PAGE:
In this article, we will discuss the possible reasons and solutions for relative cell references not working in Excel.

## What is Relative Cell Reference in Excel?

A relative cell reference is a cell reference that is relative to another cell’s position in Excel. It automatically changes when using the **Fill Handle** icon to copy a formula across a column or row in Excel.

To illustrate, consider the following dataset of some sales:

Suppose we want to sum the total sales of January and February of each sales person using the **SUM function**. For the first salesperson, we use the relative cell reference **C5:D5 **in our formula.

Drag the **Fill Handle** icon over the range of cells **C6:C10**.

Excel will automatically fill in all the sales for January and February for each person.

Let’s look at the cell references in any other cell of our results.

The cell reference in **the SUM function** in cell **E10** is **C10:D10**, whereas the formula we copied used the cell reference **C5:D5**. Because the formula contained a relative cell reference, it adjusted and changed the cell references in the cells it was copied into accordingly.

## Relative Cell Reference Not Working: 2 Possible Reasons and Solutions:

Consider the screenshot below.

Here, we tried the same process as above, but the cell references didn’t change as expected when **Autofilled** down to the cells below. The relative cell reference is thus not working.

Here are two possible reasons and solutions.

**Reason 1 – Calculation Option is Set to Manual**

Manual Calculation Mode is the main reason for relative cell references not working in formulas. Let’s solve the issue.

**For Windows Users**

**Steps:**

- Click on the
**File**tab. - Click on
**Options**.

- In the
**Excel Options**dialog box that opens, click on**Formulas**.

Here’s the problem: the **Manual** option is selected under** Workbook Calculation**, meaning all formulas need to be calculated manually.

- Select the
**Automatic**option for**Workbook Calculation**instead and click on**OK**.

Now, if you type the formula and drag the **Fill Handle** icon, the expected output will be returned.

**For Mac Users**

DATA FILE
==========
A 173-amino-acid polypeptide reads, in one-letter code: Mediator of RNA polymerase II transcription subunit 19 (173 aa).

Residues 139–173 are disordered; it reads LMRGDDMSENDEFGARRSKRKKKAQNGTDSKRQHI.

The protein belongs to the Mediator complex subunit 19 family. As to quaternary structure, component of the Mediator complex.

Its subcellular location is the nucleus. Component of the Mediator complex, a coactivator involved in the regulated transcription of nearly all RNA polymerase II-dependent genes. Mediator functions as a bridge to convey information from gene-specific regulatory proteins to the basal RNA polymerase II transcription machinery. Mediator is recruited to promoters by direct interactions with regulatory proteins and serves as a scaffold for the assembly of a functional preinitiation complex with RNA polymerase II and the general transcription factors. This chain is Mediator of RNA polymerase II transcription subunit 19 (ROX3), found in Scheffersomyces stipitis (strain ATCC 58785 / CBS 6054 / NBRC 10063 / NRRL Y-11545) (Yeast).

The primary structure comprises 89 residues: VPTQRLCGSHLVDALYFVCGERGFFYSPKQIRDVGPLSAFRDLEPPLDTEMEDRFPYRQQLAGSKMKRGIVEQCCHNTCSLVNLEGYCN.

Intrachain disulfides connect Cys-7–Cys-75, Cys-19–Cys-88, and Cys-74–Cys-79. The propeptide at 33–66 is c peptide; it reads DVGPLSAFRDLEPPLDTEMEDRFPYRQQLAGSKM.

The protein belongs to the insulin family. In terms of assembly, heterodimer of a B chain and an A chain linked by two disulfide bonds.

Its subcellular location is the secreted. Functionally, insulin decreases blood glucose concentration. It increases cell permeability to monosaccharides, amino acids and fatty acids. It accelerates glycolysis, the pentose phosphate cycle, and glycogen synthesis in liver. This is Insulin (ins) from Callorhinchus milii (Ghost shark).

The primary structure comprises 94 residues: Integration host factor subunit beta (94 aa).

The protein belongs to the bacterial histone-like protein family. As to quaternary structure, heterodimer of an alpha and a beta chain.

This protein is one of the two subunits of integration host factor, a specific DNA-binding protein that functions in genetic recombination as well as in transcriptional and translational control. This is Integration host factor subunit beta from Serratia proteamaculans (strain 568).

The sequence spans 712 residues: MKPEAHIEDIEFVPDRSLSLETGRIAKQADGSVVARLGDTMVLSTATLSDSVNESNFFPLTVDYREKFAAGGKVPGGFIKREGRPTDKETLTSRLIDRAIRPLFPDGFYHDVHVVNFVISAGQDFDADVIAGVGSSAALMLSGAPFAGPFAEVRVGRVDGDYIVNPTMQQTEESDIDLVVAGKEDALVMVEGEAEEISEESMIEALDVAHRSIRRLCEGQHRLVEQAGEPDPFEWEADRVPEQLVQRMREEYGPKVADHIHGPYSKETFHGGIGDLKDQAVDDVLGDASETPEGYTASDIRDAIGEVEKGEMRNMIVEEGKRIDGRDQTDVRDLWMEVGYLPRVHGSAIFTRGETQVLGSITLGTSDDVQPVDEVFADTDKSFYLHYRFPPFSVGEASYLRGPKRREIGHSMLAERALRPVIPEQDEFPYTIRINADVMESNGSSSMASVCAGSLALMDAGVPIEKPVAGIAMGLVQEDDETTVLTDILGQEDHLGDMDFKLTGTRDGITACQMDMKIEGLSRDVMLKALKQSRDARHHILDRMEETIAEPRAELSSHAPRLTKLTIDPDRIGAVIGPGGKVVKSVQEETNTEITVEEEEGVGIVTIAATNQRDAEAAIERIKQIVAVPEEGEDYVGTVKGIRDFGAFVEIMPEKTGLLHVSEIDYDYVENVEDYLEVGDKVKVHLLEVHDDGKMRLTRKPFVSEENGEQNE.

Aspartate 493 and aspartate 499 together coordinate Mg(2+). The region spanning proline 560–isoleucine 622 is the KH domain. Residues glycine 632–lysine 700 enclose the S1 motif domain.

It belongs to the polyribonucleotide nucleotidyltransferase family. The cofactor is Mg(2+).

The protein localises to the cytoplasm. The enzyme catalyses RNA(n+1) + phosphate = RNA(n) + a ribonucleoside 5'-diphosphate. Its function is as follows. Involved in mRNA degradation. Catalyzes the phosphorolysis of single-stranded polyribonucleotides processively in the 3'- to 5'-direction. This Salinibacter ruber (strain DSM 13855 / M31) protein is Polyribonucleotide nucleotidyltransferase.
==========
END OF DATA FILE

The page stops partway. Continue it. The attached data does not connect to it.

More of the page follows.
**Steps:**

- Go to the menu system and click on
**Excel**. - Click on
**Preferences > Calculation**. - Select the option
**Automatically**.

**Reason 2 – Incorrect “Mixed” Cell References**

The next most likely reason to be causing this problem is the use, or misuse, of mixed cell references in your worksheet.

Unlike relative cell references, absolute cell references (which contain a dollar (**$**) sign before the cell reference, for example **$C$5**) fix cell references so they do not change when the formula is copied. Mixed cell references combine both relative and absolute cell references by fixing either the row or column reference (for example **C$5** or **C$5**).

Consider the following screenshot:

We have used mixed cell references here. In the formula, we used the dollar sign before the row reference to fix row 5 and its result. Simply remove the dollar signs from the formulas to make the cell references relative again, and the formula will copy as expected.

**Read More: **Relative Cell Reference Example in Excel

**Download Practice Workbook**

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THANK YOU!!!! I could NOT figure out what was wrong with my file.

Hi, ETHAN! Hope, the solutions have worked for you!

I have a conditional formatting issue I can not resolve. In the Conditional Formatting Rules Manager, in the “Applies To” section, I can change the cell formula from absolute to relative, but when I click on Apply, it changes it back to absolute. Is there a solution?

Hello Roger,

Can you please share your Excel dataset with us? We will try our best to solve your problem. Because in our Excel 365, the conditional formatting works perfectly for absolute and relative cell references in both cases.